Operation Zero Tolerance

Campaign launched leading to Fourth of July

by Wes Mayer

The Georgia Governor’s Office of Highway Safety has launched its summer Operation Zero Tolerance campaign to crack down on drunk driving leading up to and during the Fourth of July holiday.

“This July 4th holiday, you can show your patriotism by helping to make Georgia’s roads safer for everyone by driving sober or making sure you have a sober ride home,” said GOHS Director Harris Blackwood in a prepared statement. “Drunk driving is a zero tolerance offense. No warnings. You will be arrested and you will go to jail. We repeat this message every year because it’s true.”

According to the governor’s office, for the campaign which began June 20, the state law enforcement officers will be aggressively targeting impaired drivers who are putting others’ lives in danger.

“We are going to make all the efforts we can to cut down on drunk driving and have as much influence and contact with the public as we can,” said Sgt. Mike Searcy with the Georgia State Patrol Newnan Post.

The statewide campaign is in effect until the end of the Fourth of July travel period – including the 78 hours between July 3 and July 6, according to the Governor’s Office. During this travel period in 2012, 179 people were killed in car crashes across the U.S. Of these crashes, 44 percent involved a driver impaired by alcohol, and 28 percent involved a driver with a blood alcohol content of 0.15 or higher. More than a third of fatal crashes involving impaired drivers occurred at night.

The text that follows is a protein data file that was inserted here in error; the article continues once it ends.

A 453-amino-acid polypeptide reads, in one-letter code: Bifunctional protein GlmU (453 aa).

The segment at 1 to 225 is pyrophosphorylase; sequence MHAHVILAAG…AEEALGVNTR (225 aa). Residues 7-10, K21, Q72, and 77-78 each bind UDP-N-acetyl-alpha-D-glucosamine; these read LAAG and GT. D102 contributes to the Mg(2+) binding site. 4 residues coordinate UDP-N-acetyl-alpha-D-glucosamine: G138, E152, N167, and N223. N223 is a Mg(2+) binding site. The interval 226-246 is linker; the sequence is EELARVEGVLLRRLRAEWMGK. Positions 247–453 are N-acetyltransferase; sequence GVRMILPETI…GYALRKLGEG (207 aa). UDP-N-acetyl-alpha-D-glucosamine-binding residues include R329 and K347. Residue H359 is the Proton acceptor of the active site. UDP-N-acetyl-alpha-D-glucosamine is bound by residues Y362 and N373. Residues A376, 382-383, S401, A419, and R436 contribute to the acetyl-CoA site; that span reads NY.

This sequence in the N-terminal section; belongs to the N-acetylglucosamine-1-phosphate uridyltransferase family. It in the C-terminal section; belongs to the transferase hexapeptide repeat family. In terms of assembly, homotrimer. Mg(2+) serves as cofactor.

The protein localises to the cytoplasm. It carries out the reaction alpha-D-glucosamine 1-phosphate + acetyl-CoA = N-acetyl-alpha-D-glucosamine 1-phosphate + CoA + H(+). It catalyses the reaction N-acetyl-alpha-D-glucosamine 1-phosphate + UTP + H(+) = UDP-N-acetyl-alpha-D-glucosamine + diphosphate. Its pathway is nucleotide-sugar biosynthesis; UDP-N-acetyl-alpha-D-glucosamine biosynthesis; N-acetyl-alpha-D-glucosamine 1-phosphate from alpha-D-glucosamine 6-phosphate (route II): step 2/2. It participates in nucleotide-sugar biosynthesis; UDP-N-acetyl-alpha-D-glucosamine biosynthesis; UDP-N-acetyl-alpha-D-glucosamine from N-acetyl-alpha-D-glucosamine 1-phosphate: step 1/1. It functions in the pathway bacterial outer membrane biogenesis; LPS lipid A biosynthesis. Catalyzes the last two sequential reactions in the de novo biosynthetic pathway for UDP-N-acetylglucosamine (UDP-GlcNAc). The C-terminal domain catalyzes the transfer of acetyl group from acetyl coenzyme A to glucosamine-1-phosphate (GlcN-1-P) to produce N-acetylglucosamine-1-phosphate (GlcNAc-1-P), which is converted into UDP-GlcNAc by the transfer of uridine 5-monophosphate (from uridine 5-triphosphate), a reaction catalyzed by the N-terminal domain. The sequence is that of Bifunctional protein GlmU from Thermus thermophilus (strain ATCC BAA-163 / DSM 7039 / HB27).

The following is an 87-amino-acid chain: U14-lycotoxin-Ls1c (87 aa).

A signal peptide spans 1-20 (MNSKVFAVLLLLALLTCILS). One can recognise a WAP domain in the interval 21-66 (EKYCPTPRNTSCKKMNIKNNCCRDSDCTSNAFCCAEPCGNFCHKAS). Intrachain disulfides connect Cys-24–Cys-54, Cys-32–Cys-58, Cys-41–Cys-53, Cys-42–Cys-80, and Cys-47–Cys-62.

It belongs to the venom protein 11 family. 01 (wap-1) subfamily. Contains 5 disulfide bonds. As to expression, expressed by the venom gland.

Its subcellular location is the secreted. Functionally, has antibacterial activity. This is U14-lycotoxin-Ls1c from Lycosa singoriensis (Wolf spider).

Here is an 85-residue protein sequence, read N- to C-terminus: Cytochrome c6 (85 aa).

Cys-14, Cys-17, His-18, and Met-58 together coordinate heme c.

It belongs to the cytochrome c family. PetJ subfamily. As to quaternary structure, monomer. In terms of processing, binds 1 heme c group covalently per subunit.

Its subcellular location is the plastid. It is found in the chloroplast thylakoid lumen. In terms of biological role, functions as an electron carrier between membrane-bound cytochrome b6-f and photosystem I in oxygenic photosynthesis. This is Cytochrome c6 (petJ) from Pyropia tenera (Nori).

“Throughout the years, we have worked really well with the Governor’s Office of Highway Safety’s initiatives,” said Coweta County Sheriff Mike Yeager, “and we really do that throughout the year with DUIs. In the summer, there seems to be more of a tendency for people to drink, and we ask if they do indulge in that, they have a designated driver, make other arrangements and don’t get behind the wheel of a car.”

The rates of fatal traffic accidents during the Fourth of July travel period did decrease slightly between 2012 and 2013, according to the Governor’s Office, but the rates are still high. In 2012, there were six fatalities over a 30-hour travel period – 20 percent – and in 2013, there were 20 fatalities over a 102-hour period – 19.6 percent.

According to the governor’s office, Operation Zero Tolerance will continue until those numbers reach zero.

“We’ve always had zero tolerance, and we’ll continue to be strict with our enforcement of DUIs,” said Newnan Police Chief Douglas “Buster” Meadows. “We will keep enforcing year-round.”



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